The new edition also includes new puzzles at the cost of interrupting the story. The puzzles are of the guess-the-code and move-tiles varieties that are without challenge making them seem tedious. My biggest complaint of story-driven games is including arcade action or puzzles that fail to move the narrative. Rise of the Dragon included brief (skippable) arcade sequences that felt like another, cheaper game. Do the creators feel they need to reach a wider audience or diversify the game? If a puzzle feels out of place and doesn’t involve the story, it doesn’t belong in a narrative game. The new puzzles add nothing to the story.
Art and Visuals
Whether the updated visuals are an improvement are not may depend on personal taste. If you try the original Gabriel Knight, consider playing in a window to help alleviate the blockiness of low-resolution graphics on a modern screen. You’ll be treated to scenes where the characters blend well with the static backgrounds. The new edition uses 3D models in 2D scenes which in the worst cases end up appearing like paper dolls over painted backdrops. Some updated scenes work well. The family castle in Germany is a pleasing update. Other scenes seem to have sacrificed the dark feel the original conveyed. Occasionally the animated characters move awkwardly, too.
Given modern animation software and production tools allow low-budget studios to create nice looking games, there’s not much excuse for Pinkerton Road to let animation and visual style slide. The result isn’t bad, but more work could have been put in. In the end, the updated graphics didn’t detract from my enjoyment.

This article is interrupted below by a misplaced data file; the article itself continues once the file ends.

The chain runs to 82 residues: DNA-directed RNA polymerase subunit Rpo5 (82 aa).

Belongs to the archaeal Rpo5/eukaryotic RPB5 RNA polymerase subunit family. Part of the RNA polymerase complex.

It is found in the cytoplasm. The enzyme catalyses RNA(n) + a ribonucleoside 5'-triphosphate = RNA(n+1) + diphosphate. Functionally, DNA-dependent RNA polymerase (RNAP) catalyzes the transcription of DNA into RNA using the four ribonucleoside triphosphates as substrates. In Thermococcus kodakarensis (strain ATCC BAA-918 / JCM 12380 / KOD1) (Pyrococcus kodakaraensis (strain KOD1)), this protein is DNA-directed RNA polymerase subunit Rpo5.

Much improved over the original are the cutscenes. Graphic novel cells have been fluidly animated with nicely drawn and colored characters. Besides the story, this is the treat for the anniversary.
The anniversary edition includes a compendium of design and historical notes. These may be accessed using the star icon revealing a note for that scene. Finishing the game unlocks the entire “Shattenjäger Archives” for review from the main menu. Having played the original back in 1993, I found these notes interesting and fun. A little nostalgia, but also informative offering insight into game production history.
The original Gabriel Knight: Sins of the Fathers was a popular game in 1993 due to its compelling story, stylish artwork, and great voice acting. The 20th Anniversary Edition delivers great animated cutscenes, a nice hint system, and improved accessibility on modern machines. It would have been nice to see more care put into atmosphere, but the final word on the updated graphics depends on player taste or aversion to low-resolution blockiness of the original. The new puzzles are unnecessary. In the end, it’s the storytelling that matters and this anniversary edition delivers.
I recommend to those interested in storytelling or narrative games who hasn’t played the original to give Gabriel Knight: Sins of the Fathers 20th Anniversary Edition a try. Even better, wait for the tablet version for Android or iPad where this sort casual story-driven game should do well on.